Gravity—if you can imagine this—is trillions of times weaker than the strong nuclear force. Thus, there is only one force stronger than the strong force, and that would be generated by the LHC. Specifically, the LHC will collect protons and send them almost at the speed of light in opposite directions in a magnetic field. The magnetic field would be lined up so the protons would collide, explode, and release a plethora of quarks and sub-atomic particles.
To think that we could be on the brink of understanding the secrets of the Big Bang! But just like the movie Star Wars, there could be a dark force afoot, and we need to be concerned. The concern centers on the possibility of creating micro black holes (MBHs) and strangelets (strange matter that contains quarks and is more stable than ordinary nuclei) in the LHC, and the effect these would have on our world.
As Wikipedia explains, (see Micro black hole), under some speculative theories, primordial black holes were created during the Big Bang at the earliest stages of the evolution of our universe. In 1974 Stephen Hawking theorized that due to quantum effects, such primordial black holes could “evaporate” by a theoretical process now referred to as Hawking Radiation in which particles of matter would be emitted. Also, the smaller the black hole, the faster the evaporation rate. A fast evaporation could result in a sudden burst of particles as the hole explodes.
The Glast Satellite, to be launched in 2008, is expected to search for gamma ray bursts. These bursts may contain evaporating micro black holes. Needless to say, the LHC will also undertake the same search, even though its energies also may be too low to even create the micro black holes. Nevertheless, the concern is that micro black holes or strangelets, if produced at the LHC, could be a recipe for a worldwide disaster.
Most physicists quickly reject such conclusions. They point to research at Brookhaven (and probably other locations) in connection with the RHIC accelerator where studies indicate that heavy ion experiments have not and will not endanger our planet. They insist there is strong empirical evidence that micro black holes or strangelets will not be produced so as to endanger our world. They also argue that cosmic energy that reaches us from the stars has considerably more power but poses no danger to mankind. Micro black holes are theoretically produced and evaporated without harm.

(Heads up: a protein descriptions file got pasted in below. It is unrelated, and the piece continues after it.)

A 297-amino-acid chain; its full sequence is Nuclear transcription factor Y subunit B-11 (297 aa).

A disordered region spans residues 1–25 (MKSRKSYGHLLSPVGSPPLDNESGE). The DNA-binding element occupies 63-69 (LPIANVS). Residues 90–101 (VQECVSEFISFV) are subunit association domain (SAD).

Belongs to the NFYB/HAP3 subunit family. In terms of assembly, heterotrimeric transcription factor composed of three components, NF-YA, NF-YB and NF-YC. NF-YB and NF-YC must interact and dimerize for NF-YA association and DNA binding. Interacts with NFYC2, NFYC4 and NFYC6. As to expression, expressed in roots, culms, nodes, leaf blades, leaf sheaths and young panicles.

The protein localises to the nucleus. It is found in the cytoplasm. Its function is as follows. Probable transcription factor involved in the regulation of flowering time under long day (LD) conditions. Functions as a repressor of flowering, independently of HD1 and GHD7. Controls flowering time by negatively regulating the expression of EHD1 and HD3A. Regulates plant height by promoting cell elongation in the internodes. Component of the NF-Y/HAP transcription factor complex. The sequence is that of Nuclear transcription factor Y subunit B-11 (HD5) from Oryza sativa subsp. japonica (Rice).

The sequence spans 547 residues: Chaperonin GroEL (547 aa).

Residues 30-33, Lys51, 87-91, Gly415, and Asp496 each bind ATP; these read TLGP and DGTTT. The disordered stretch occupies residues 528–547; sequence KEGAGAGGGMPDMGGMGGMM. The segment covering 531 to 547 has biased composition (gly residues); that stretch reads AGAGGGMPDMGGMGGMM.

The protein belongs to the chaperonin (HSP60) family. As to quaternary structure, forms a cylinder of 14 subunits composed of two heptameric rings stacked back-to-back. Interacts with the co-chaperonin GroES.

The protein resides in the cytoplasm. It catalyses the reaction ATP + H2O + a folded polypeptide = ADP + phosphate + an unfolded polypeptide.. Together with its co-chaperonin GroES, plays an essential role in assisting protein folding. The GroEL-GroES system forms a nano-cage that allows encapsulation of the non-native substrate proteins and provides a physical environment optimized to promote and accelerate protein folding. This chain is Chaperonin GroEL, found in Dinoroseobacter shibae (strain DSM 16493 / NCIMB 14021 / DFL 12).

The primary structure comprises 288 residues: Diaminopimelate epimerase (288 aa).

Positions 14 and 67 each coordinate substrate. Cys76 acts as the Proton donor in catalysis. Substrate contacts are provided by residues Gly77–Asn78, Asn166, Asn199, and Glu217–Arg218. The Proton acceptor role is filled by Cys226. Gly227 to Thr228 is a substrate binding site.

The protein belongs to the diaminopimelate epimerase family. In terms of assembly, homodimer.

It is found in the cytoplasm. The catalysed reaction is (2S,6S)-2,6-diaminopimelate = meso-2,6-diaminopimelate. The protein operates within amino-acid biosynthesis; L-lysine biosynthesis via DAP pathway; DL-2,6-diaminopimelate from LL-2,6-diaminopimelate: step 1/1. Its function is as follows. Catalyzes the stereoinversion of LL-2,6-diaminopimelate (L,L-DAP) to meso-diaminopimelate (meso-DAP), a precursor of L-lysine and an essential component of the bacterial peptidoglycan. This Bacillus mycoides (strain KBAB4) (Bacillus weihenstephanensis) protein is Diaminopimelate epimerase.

Yet one concern is that micro black holes or strangelets produced by the LHC at the rate of one per second could become almost stationary and thus captured by the earth’s gravitational field. Normally these would be harmless because they would quickly decay by Hawking radiation. But others point out that Hawking radiation is still debated and has not yet been experimentally tested. In other words, could these particles be captured by gravity, however “weak” gravity may be? And, as the YouTube article, Messing with the Unknown, states, could they “conceivably initiate a runaway fusion process (reminiscent of the fictional ice-nine) in which all the nuclei in the planet were converted to strange matter, similar to a strange star?”
Physicists concede that the fireball created in a particle accelerator bears a striking similarity to a black hole. In the RHIC at Brookhaven (in at least one experiment) “the intense heat of the collision of ions breaks down the nuclei into quarks and gluons, the most basic building blocks of regular matter. These particles form a ball of plasma about 300 million times hotter than the surface of the sun (New Scientist, October 16, 2004, p. 35).” And though it should be noted that no doomsday scenario occurred, there is still a basis for concern. According to S. Hofmann, M. Bleicher, L. Gerland, S. Hossenfelder, S. Schwabe, and H. Stoecker in their paper, Suppression of High-P _T Jets as a Signal for Large Extra Dimensions and New Estimates of Lifetimes for Meta stable Micro Black Holes – From the Early Universe to Future Colliders revised/dated 15 Oct 2002, predicts that MBHs would not evaporate as quickly as once thought. As discussed in their abstract, “…Time evolution and lifetimes of the newly created black holes are calculated based on the microcanonical formalism. It is demonstrated that previous lifetime estimates of micro black holes have been dramatically underestimated. The creation of a large number of quasi-stable black holes is predicted with lifetimes beyond hundred fm/c at LHC.”